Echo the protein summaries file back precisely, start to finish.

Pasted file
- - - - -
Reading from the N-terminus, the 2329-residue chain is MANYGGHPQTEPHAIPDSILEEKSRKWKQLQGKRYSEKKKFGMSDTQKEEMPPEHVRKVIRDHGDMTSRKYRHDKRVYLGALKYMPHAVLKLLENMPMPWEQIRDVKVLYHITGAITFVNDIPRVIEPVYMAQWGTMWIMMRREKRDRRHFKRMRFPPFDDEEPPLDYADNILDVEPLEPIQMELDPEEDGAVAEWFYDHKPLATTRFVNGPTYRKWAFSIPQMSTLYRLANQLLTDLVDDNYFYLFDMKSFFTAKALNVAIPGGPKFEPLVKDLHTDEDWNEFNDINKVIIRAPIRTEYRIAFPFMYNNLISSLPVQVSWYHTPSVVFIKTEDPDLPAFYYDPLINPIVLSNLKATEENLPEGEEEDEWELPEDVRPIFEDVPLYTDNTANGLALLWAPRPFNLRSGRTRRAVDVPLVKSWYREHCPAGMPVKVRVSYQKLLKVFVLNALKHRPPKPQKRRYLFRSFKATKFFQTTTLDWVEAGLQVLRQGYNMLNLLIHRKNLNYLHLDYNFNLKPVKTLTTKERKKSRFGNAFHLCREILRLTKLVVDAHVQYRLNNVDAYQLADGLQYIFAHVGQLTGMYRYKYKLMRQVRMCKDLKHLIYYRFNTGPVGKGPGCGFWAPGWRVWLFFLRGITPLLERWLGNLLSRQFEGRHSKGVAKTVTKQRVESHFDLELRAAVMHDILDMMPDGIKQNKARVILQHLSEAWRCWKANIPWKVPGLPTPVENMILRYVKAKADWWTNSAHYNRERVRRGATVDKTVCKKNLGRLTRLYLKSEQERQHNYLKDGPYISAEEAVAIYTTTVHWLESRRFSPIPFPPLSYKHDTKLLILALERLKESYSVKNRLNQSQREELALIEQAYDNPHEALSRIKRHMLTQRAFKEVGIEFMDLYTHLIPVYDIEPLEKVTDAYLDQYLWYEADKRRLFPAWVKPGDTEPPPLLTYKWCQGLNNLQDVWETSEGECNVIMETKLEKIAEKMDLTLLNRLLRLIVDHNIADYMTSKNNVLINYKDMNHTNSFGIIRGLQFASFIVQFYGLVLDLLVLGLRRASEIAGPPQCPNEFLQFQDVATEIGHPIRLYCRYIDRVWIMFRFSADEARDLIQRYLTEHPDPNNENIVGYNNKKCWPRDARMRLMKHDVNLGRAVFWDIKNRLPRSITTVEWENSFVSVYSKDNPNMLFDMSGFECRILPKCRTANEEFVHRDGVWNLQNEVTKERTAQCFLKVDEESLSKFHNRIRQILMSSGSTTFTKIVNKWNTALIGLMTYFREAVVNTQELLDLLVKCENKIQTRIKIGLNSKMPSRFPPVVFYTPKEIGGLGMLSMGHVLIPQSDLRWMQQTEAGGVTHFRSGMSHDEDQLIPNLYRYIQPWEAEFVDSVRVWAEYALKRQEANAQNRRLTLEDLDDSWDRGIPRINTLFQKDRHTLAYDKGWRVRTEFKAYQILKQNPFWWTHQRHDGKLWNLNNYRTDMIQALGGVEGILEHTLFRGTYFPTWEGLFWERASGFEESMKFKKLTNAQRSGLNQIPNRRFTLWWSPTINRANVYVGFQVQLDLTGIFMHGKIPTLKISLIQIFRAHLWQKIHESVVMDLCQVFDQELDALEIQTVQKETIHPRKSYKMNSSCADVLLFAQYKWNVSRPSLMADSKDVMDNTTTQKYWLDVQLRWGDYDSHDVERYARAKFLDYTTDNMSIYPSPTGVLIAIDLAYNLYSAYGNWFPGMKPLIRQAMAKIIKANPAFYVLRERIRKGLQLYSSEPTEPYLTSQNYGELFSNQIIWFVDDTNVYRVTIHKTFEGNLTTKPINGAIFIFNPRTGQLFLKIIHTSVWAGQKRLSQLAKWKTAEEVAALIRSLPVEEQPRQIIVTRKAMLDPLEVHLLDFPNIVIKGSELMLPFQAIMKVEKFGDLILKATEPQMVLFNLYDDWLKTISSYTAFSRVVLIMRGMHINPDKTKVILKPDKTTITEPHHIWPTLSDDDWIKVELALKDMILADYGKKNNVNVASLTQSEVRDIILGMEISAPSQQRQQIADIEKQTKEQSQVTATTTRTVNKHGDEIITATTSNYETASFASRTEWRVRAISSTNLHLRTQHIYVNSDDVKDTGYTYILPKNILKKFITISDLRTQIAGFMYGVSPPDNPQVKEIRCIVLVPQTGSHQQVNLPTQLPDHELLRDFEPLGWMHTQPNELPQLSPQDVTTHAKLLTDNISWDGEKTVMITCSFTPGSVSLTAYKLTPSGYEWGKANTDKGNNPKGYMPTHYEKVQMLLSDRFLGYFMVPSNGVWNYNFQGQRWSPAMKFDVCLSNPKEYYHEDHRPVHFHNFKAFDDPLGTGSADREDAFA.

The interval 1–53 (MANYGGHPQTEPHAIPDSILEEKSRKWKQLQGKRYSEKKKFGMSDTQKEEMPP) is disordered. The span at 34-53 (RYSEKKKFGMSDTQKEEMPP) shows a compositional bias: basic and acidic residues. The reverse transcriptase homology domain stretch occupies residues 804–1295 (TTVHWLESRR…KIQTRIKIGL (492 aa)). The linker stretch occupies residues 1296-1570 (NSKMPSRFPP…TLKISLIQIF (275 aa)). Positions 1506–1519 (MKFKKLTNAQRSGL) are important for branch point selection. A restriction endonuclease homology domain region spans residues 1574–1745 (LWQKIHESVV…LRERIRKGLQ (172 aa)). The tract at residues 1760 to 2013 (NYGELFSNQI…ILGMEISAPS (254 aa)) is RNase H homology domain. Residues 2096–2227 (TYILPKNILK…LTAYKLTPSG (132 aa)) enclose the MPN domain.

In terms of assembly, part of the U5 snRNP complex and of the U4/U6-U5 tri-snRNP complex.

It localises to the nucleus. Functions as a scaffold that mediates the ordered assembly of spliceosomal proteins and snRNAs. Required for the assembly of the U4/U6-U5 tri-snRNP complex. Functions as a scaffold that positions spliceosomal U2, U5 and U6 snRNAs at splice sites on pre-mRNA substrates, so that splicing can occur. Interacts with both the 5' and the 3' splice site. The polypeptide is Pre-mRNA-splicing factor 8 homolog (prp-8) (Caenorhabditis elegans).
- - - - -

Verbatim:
Reading from the N-terminus, the 2329-residue chain is MANYGGHPQTEPHAIPDSILEEKSRKWKQLQGKRYSEKKKFGMSDTQKEEMPPEHVRKVIRDHGDMTSRKYRHDKRVYLGALKYMPHAVLKLLENMPMPWEQIRDVKVLYHITGAITFVNDIPRVIEPVYMAQWGTMWIMMRREKRDRRHFKRMRFPPFDDEEPPLDYADNILDVEPLEPIQMELDPEEDGAVAEWFYDHKPLATTRFVNGPTYRKWAFSIPQMSTLYRLANQLLTDLVDDNYFYLFDMKSFFTAKALNVAIPGGPKFEPLVKDLHTDEDWNEFNDINKVIIRAPIRTEYRIAFPFMYNNLISSLPVQVSWYHTPSVVFIKTEDPDLPAFYYDPLINPIVLSNLKATEENLPEGEEEDEWELPEDVRPIFEDVPLYTDNTANGLALLWAPRPFNLRSGRTRRAVDVPLVKSWYREHCPAGMPVKVRVSYQKLLKVFVLNALKHRPPKPQKRRYLFRSFKATKFFQTTTLDWVEAGLQVLRQGYNMLNLLIHRKNLNYLHLDYNFNLKPVKTLTTKERKKSRFGNAFHLCREILRLTKLVVDAHVQYRLNNVDAYQLADGLQYIFAHVGQLTGMYRYKYKLMRQVRMCKDLKHLIYYRFNTGPVGKGPGCGFWAPGWRVWLFFLRGITPLLERWLGNLLSRQFEGRHSKGVAKTVTKQRVESHFDLELRAAVMHDILDMMPDGIKQNKARVILQHLSEAWRCWKANIPWKVPGLPTPVENMILRYVKAKADWWTNSAHYNRERVRRGATVDKTVCKKNLGRLTRLYLKSEQERQHNYLKDGPYISAEEAVAIYTTTVHWLESRRFSPIPFPPLSYKHDTKLLILALERLKESYSVKNRLNQSQREELALIEQAYDNPHEALSRIKRHMLTQRAFKEVGIEFMDLYTHLIPVYDIEPLEKVTDAYLDQYLWYEADKRRLFPAWVKPGDTEPPPLLTYKWCQGLNNLQDVWETSEGECNVIMETKLEKIAEKMDLTLLNRLLRLIVDHNIADYMTSKNNVLINYKDMNHTNSFGIIRGLQFASFIVQFYGLVLDLLVLGLRRASEIAGPPQCPNEFLQFQDVATEIGHPIRLYCRYIDRVWIMFRFSADEARDLIQRYLTEHPDPNNENIVGYNNKKCWPRDARMRLMKHDVNLGRAVFWDIKNRLPRSITTVEWENSFVSVYSKDNPNMLFDMSGFECRILPKCRTANEEFVHRDGVWNLQNEVTKERTAQCFLKVDEESLSKFHNRIRQILMSSGSTTFTKIVNKWNTALIGLMTYFREAVVNTQELLDLLVKCENKIQTRIKIGLNSKMPSRFPPVVFYTPKEIGGLGMLSMGHVLIPQSDLRWMQQTEAGGVTHFRSGMSHDEDQLIPNLYRYIQPWEAEFVDSVRVWAEYALKRQEANAQNRRLTLEDLDDSWDRGIPRINTLFQKDRHTLAYDKGWRVRTEFKAYQILKQNPFWWTHQRHDGKLWNLNNYRTDMIQALGGVEGILEHTLFRGTYFPTWEGLFWERASGFEESMKFKKLTNAQRSGLNQIPNRRFTLWWSPTINRANVYVGFQVQLDLTGIFMHGKIPTLKISLIQIFRAHLWQKIHESVVMDLCQVFDQELDALEIQTVQKETIHPRKSYKMNSSCADVLLFAQYKWNVSRPSLMADSKDVMDNTTTQKYWLDVQLRWGDYDSHDVERYARAKFLDYTTDNMSIYPSPTGVLIAIDLAYNLYSAYGNWFPGMKPLIRQAMAKIIKANPAFYVLRERIRKGLQLYSSEPTEPYLTSQNYGELFSNQIIWFVDDTNVYRVTIHKTFEGNLTTKPINGAIFIFNPRTGQLFLKIIHTSVWAGQKRLSQLAKWKTAEEVAALIRSLPVEEQPRQIIVTRKAMLDPLEVHLLDFPNIVIKGSELMLPFQAIMKVEKFGDLILKATEPQMVLFNLYDDWLKTISSYTAFSRVVLIMRGMHINPDKTKVILKPDKTTITEPHHIWPTLSDDDWIKVELALKDMILADYGKKNNVNVASLTQSEVRDIILGMEISAPSQQRQQIADIEKQTKEQSQVTATTTRTVNKHGDEIITATTSNYETASFASRTEWRVRAISSTNLHLRTQHIYVNSDDVKDTGYTYILPKNILKKFITISDLRTQIAGFMYGVSPPDNPQVKEIRCIVLVPQTGSHQQVNLPTQLPDHELLRDFEPLGWMHTQPNELPQLSPQDVTTHAKLLTDNISWDGEKTVMITCSFTPGSVSLTAYKLTPSGYEWGKANTDKGNNPKGYMPTHYEKVQMLLSDRFLGYFMVPSNGVWNYNFQGQRWSPAMKFDVCLSNPKEYYHEDHRPVHFHNFKAFDDPLGTGSADREDAFA.

The interval 1–53 (MANYGGHPQTEPHAIPDSILEEKSRKWKQLQGKRYSEKKKFGMSDTQKEEMPP) is disordered. The span at 34-53 (RYSEKKKFGMSDTQKEEMPP) shows a compositional bias: basic and acidic residues. The reverse transcriptase homology domain stretch occupies residues 804–1295 (TTVHWLESRR…KIQTRIKIGL (492 aa)). The linker stretch occupies residues 1296-1570 (NSKMPSRFPP…TLKISLIQIF (275 aa)). Positions 1506–1519 (MKFKKLTNAQRSGL) are important for branch point selection. A restriction endonuclease homology domain region spans residues 1574–1745 (LWQKIHESVV…LRERIRKGLQ (172 aa)). The tract at residues 1760 to 2013 (NYGELFSNQI…ILGMEISAPS (254 aa)) is RNase H homology domain. Residues 2096–2227 (TYILPKNILK…LTAYKLTPSG (132 aa)) enclose the MPN domain.

In terms of assembly, part of the U5 snRNP complex and of the U4/U6-U5 tri-snRNP complex.

It localises to the nucleus. Functions as a scaffold that mediates the ordered assembly of spliceosomal proteins and snRNAs. Required for the assembly of the U4/U6-U5 tri-snRNP complex. Functions as a scaffold that positions spliceosomal U2, U5 and U6 snRNAs at splice sites on pre-mRNA substrates, so that splicing can occur. Interacts with both the 5' and the 3' splice site. The polypeptide is Pre-mRNA-splicing factor 8 homolog (prp-8) (Caenorhabditis elegans).